Strict Liquor Rules Withdrawn

After eight months of negotiations, the Victorian state government in Australia removed the legal link between live music and alcohol-fueled violence.

Tough new liquor licensing laws introduced Jan. 1 required that any club that remained open until 3 a.m. be deemed “high risk” and ramp up security.

Eighteen days later, one of Melbourne’s biggest supporters of indie music, The Tote, announced it was unable to cope with extra costs and would therefore close.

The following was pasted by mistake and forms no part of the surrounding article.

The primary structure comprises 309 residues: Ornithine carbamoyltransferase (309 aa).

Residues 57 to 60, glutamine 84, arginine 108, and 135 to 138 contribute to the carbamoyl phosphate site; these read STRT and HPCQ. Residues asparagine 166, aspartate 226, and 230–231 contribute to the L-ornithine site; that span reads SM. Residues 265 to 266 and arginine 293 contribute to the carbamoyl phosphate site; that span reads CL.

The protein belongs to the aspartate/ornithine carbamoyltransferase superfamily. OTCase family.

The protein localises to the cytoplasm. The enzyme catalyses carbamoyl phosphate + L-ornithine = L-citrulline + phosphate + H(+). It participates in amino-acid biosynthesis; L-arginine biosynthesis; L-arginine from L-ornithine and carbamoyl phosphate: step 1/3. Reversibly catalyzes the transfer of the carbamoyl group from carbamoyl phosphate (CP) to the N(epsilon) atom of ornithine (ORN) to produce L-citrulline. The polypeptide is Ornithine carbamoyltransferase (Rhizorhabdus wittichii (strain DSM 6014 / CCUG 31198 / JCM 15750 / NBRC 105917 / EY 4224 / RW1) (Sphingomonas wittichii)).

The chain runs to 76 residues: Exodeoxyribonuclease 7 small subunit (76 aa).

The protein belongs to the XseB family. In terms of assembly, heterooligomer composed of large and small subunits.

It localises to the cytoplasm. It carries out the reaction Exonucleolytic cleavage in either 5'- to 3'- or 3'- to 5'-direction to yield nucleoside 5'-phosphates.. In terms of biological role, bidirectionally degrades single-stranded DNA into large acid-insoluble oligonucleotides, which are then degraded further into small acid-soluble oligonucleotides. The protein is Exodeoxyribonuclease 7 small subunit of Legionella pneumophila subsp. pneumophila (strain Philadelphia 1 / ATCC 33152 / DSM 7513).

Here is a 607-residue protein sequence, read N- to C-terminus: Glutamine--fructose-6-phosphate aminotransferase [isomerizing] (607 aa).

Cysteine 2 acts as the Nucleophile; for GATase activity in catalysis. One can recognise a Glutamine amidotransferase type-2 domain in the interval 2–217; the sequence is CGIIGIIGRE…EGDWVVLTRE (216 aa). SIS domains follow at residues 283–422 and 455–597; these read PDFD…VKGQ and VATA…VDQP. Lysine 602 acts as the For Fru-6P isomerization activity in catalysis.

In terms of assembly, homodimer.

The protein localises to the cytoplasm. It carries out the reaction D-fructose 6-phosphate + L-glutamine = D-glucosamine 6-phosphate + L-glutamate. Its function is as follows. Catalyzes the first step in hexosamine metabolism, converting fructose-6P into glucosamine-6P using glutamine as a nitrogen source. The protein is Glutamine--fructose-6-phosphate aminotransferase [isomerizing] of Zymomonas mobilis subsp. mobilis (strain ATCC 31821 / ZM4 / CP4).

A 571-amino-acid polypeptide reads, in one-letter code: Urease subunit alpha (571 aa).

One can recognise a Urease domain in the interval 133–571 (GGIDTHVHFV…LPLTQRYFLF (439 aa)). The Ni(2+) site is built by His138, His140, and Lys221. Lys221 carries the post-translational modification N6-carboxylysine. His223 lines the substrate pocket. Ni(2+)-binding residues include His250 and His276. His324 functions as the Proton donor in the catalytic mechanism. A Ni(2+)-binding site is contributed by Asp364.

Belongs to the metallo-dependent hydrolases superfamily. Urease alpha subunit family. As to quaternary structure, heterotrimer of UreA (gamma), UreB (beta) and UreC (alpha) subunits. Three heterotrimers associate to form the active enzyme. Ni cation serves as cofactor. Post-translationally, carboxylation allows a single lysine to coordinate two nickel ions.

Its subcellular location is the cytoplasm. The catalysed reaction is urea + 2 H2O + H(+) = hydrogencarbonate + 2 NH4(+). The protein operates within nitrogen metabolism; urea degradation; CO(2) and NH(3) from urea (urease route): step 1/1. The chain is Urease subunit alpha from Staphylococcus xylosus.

In its 20 years of existence, it had no recorded violent incidents.

When other venues also predicted they wouldn’t survive, a grassroots protest began.

On Feb. 23, more than 20,000 fans marched on Parliament demanding the law be repealed.

“For the first time, contemporary music became an election issue,” reported Patrick Donovan, CEO of one of the city’s three major live associations Music Victoria.

Donovan, along with musician Quincy McLean (of Save Live Australian Music) and venue operator Jon Perring (Fair Go 4 Live Music), signed the pact on behalf of the live sector.

“This will create a business environment where venues can put live music on, even take risks on edgy genres,” Perring said.